SPORT has become the life blood of communications, especially traditional television stations.
Its sale via pay-to-view channels is a primary force in shaping fans’ consumption. The sums are astronomical. Discovery paid €1bn to broadcast the Olympics from 2022. National broadcasters, even the BBC, are secondary. RTÉ lost rugby’s Six Nations from 2017. This evolution has empowered saleable superstars too — Rory McIlroy has a “multi-year” deal worth over €200m with US sportswear giant Nike. This is the high- testerone, increasingly remote end of sport but the age-old values that makes sport such a central part of our lives were obvious at Aintree on Saturday.
Tipperary-based trainer Mouse Morris sent the 33/1 Rule The World out to win the Grand National. Owned by Michael O’Leary and riden by teenager David Mullins the win put Morris in a pretty exclusive club — trainers who have won the Cheltenham Gold Cup and Grand National. He also won the Irish Grand National last month with Rogue Angel.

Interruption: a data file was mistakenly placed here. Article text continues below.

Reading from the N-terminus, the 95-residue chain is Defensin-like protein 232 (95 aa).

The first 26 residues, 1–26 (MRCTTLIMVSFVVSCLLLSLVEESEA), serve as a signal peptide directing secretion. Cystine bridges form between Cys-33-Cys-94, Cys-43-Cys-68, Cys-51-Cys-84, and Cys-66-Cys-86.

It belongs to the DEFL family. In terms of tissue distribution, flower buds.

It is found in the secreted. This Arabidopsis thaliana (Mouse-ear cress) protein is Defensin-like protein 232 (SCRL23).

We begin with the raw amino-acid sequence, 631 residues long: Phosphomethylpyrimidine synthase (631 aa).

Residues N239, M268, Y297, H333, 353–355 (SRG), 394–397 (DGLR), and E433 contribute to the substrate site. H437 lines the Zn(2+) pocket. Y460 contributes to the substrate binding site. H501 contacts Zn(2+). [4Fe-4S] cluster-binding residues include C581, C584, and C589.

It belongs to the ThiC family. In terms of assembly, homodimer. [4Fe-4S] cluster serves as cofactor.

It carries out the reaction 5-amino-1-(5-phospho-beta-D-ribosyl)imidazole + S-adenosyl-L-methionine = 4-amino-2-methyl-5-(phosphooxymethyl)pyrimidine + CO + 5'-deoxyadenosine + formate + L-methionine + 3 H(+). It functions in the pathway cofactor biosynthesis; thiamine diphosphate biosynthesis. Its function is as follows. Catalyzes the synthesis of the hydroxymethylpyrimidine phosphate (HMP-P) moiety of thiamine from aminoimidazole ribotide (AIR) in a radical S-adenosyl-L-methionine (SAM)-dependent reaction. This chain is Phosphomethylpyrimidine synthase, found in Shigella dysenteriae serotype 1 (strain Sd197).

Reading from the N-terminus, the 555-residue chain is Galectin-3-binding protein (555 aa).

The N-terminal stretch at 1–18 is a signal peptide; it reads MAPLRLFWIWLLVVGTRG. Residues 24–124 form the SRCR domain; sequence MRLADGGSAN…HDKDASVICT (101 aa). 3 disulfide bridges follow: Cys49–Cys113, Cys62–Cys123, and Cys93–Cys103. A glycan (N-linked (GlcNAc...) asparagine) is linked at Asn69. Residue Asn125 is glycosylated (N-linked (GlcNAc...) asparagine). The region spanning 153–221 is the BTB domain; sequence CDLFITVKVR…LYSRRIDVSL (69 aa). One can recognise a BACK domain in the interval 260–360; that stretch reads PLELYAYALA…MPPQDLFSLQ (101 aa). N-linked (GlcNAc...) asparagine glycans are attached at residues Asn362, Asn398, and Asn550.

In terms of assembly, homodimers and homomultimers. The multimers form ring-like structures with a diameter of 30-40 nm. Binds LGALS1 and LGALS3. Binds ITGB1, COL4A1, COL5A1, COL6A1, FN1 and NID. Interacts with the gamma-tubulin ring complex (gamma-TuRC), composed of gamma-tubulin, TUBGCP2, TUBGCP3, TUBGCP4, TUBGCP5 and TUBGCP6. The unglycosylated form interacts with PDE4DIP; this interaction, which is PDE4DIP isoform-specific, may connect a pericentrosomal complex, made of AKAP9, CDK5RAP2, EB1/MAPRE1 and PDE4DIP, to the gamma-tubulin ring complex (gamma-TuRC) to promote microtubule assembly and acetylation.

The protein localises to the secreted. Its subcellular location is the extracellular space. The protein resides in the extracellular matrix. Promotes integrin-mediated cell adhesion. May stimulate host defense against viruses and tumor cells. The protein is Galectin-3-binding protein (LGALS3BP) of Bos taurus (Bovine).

You would not have to be overly sentimental to recognise that Morris’ great run of success is overshadowed by the death of his son Christoper last year but as any real sports fan knows there’s nothing like success to lift a black cloud, to mend a broken heart. And therein lies sports’ real worth, not the billions spent on TV rights to fill between the ads. It, as Tolstoy told us, acts like a poultice on a wound.
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